UPDATED, June 7, 2018: Sacramento, CA's SmaRT Ride microtransit service was awarded a $12 million grant to expand to 12 new communities in the city, according to a statement from Sacramento Regional Transit. Sacramento Transportation Authority (STA) Chair Jeff Harris said the grant was due to the program's "incredible success in such a short amount of time," since the pilot was first announced in February.
The grant is expected to cover operational costs of the on-demand service for the next 2.5 years. Franklin Corridor and South Sacramento were identified as the next communities for SmaRT Ride, with service expected to start in late July.
- The Sacramento, CA Regional Transit agency (SacRT) is launching a six-month microtransit pilot in its Citrus Heights suburb in February, according to The Sacramento Bee.
- The microtransit service — to be operated by SacRT instead of through a public-private partnership — will cost the city about $25,000 for needed software. SacRT's 2018 budget already allows for the cost of two shuttle buses and drivers.
- The pilot, which will enable riders to request specific pick-up and drop-off locations, is being put in place to improve existing "dial-a-ride" bus services. The Sacramento Bee reports that the on-demand service can be requested via smartphones, though further details are unclear. SacRT did not respond to Smart Cities Dive's request for comment in time for publication.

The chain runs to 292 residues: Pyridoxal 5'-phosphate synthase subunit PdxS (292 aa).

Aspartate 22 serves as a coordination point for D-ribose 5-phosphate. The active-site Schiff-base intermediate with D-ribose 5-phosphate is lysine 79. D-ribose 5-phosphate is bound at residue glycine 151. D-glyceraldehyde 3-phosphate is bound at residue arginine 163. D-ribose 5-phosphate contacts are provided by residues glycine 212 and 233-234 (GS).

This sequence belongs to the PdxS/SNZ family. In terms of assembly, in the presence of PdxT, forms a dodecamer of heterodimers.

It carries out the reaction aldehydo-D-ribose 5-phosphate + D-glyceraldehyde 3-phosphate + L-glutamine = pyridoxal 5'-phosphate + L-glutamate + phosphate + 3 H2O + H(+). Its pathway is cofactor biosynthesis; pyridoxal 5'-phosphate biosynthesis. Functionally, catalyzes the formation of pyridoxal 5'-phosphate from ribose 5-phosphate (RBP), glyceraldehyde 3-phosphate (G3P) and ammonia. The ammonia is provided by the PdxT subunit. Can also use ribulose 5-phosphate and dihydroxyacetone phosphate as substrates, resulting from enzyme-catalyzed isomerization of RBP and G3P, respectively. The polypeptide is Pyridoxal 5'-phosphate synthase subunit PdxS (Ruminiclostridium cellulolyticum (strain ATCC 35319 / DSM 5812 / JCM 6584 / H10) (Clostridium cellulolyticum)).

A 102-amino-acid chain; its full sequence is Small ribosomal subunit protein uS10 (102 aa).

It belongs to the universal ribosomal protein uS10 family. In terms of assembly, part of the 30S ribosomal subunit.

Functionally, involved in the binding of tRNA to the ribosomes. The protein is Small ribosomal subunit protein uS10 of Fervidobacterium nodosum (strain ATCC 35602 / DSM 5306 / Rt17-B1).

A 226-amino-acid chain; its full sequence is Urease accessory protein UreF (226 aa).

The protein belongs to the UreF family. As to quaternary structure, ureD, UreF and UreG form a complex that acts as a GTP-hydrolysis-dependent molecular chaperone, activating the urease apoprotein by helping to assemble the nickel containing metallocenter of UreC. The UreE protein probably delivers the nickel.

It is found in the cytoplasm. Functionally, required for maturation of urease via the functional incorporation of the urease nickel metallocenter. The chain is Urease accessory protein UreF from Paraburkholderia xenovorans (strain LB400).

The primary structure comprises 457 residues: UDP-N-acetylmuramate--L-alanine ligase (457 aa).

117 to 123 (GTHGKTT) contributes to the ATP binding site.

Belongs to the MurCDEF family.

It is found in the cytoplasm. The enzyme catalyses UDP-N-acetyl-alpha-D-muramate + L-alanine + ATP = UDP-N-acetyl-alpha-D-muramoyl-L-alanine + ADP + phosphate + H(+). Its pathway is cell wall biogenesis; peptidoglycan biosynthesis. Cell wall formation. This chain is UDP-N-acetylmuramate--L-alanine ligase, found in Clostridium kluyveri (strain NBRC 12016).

Following a trend that took off in 2017, more and more cities are looking to microtransit as a way to improve first mile/last mile transportation. Sacramento is just one of many California municipalities seeking microtransit opportunities. Even the city's neighbor, West Sacramento, partnered with ride-share company Via to launch an on-demand microtransit service this spring.
Sacramento's decision to shake up its transit offerings is wise, especially following SacRT's "dramatic" drop in transit ridership last year — a deficit of more than 2 million passengers, according to CBS Sacramento. SacRT spokeswoman Devra Selenis told The Sacramento Bee that the agency believes this type of service "could be the future for all our neighborhood service," if SacRT can keep rides less expensive than city-wide ride-share competition.
Though, as noted by transportation expert Dan Sperling in an interview with The Sacramento Bee, microtransit is a new trend that most cities have little experience with — and its viability is uncertain. By embracing partnership opportunities with experienced ride-share services such as Via and Lyft, cities have a better shot at success. Yet Sacramento's decision to run a microtransit service alone is a seemingly unprecedented move. If the city finds success in its system, however, it will likely encourage other metropolitan areas struggling with transit solutions to branch out and invest in the trend.